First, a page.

Book review by R. Alan Clanton
Thursday Review Editor
During the long debate season of 2011-12, the GOP candidates for president sparred frequently over the depth and fidelity of their conservative convictions. In many cases these exchanges proved a healthy reminder to the often large audience watching on television that these were—in theory at least—candidates with a lineage to Ronald Reagan. But at other times, those glitzy TV debates became strident, especially as presumed-leader Mitt Romney’s challengers sought to use the former governor as a stand-in for Barack Obama. Romney was pounded ceaselessly by those to his right—Rick Perry, Herman Cain, Michelle Bachmann, Rick Santorum, and others--over his stances on health care, abortion, marriage rights, immigration. Later, after Republicans took a shellacking at the ballot box at the hands of Obama and other Democrats, a vicious blame-game began. (See: Anatomy of a GOP Loss: Part One and Part Two, and Dispatches From the Cheap Seats at the GOP: Part Two)
There were many reasons for the tenor and tone of those debates, and many plausible explanations for the severity of Republican missteps—not the least of which was candidate Romney’s infamous misfire about the 47%, a comment which went viral and seemed to strike at the heart of the growing distinction some see between the 99% and the 1%. But, realistically, there had to be more to the GOP’s electoral deficit than that simple unguarded and inappropriately-worded aside at a fundraiser in Boca Raton. The party’s own post-election reports—official and unofficial—indicate that substantial demographic changes in the voting-age population had moved faster than the GOPs ability to adapt, a polite way of saying that the Republicans had managed to leave behind--or offend--a measurable number of voters.
In those early debates—and a few of the later ones as well—no issue seemed to inflame the rhetoric more swiftly than immigration. The mere mention of the border between the U.S. and Mexico would trigger arguably the most vitriolic exchanges between the top candidates. Occasional attempts by a few candidates to moderate the tenor—or defend their own actions, as in Rick Perry’s explanations of educational and medical benefits in Texas for children of illegal immigrants—would result in a gruesome tag-team assault on the offending party, deemed too liberal or soft on immigration. Herman Cain spoke of electrifying the border fence with potentially lethal levels of current. And though over the next day he attempted to brush the comment aside as a joke, a few days later he again embraced the concept of an electrified wall. Cain was only slightly less guarded in his anti-immigrant sentiments than were Bachmann, Gingrich and some of the other candidates.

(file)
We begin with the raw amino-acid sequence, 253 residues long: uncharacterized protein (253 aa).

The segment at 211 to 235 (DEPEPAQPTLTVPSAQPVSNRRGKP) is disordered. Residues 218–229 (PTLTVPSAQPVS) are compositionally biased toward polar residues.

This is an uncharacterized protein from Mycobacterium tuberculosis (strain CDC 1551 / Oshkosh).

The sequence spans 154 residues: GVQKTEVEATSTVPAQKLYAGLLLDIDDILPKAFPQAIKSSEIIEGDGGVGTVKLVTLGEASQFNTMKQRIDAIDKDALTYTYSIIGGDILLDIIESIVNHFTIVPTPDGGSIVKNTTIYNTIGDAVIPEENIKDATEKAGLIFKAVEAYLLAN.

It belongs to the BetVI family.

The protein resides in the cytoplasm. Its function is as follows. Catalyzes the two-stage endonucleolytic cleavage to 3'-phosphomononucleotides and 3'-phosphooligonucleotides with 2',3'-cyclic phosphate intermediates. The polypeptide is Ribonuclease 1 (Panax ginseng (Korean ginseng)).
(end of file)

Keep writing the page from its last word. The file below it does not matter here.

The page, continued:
The damage was deep, and perhaps irreversible.
Still, at the Republican convention in Tampa, hoedown scripters made a valiant attempt to moderate the situation with a procession of dynamic and energetic Latino elected officials, from Nevada’s Brian Sandoval to Puerto Rico’s Luis Fortuno, from New Mexico’s Susanna Martinez to Florida’s Marco Rubio. In the hope that there would be some positive outreach toward Latino voters, deemed by both the media and many GOP strategists as independent, the charismatic Rubio—himself viewed as potential presidential timber—was given the top honor of introducing Mitt Romney to the delegates and TV viewers. Rubio’s speech was powerful and well-crafted, but by November it had made little difference. On Election Day the deficit Republican candidates faced among Americans with a lineage to the Spanish language was fatal—perhaps more damaging than the GOP’s slippage among women voters, younger voters, independents and those vaguely described as undecided.
Indeed, a shift toward Romney of only a tiny percentage of Latino votes in several keys states—Florida, Ohio and Colorado—might have been sufficient to have moved these states into Romney’s electoral column. To be sure, such second-guessing and what-ifs are parlor games, but it does give one pause to consider the value to the Republican Party of overheated rhetoric on the issue of immigration.
A new book by former Florida Governor Jeb Bush and legal scholar Clint Bolick suggest that it is time for the U.S. to reassess its approach to immigration. In Immigration Wars: Forging an American Solution, Bush and Bolick (Bush is a Republican, Bolick is independent), see the complex and often emotional issues of immigration as a centrally economic challenge: the United States must now compete for talent and skills with the rest of the world, and each day we remain gridlocked in a burdensome, antiquated system for legal entry into America is a day of lost competitiveness in a mercilessly fast-paced global economy.
Bush and Bolick begin with the basic—and widely accepted notion—that our current system is broken. Hardly anyone, liberal or conservative, disagrees with that assessment. And of course from that agreed upon starting-point, things can get complicated and thorny depending on your political conviction or tilt. Much of the book is meant to be as balanced as possible without pressing the hot buttons often employed by some on the conservative side of the issue. Economics, in their view, should trump the emotional factors.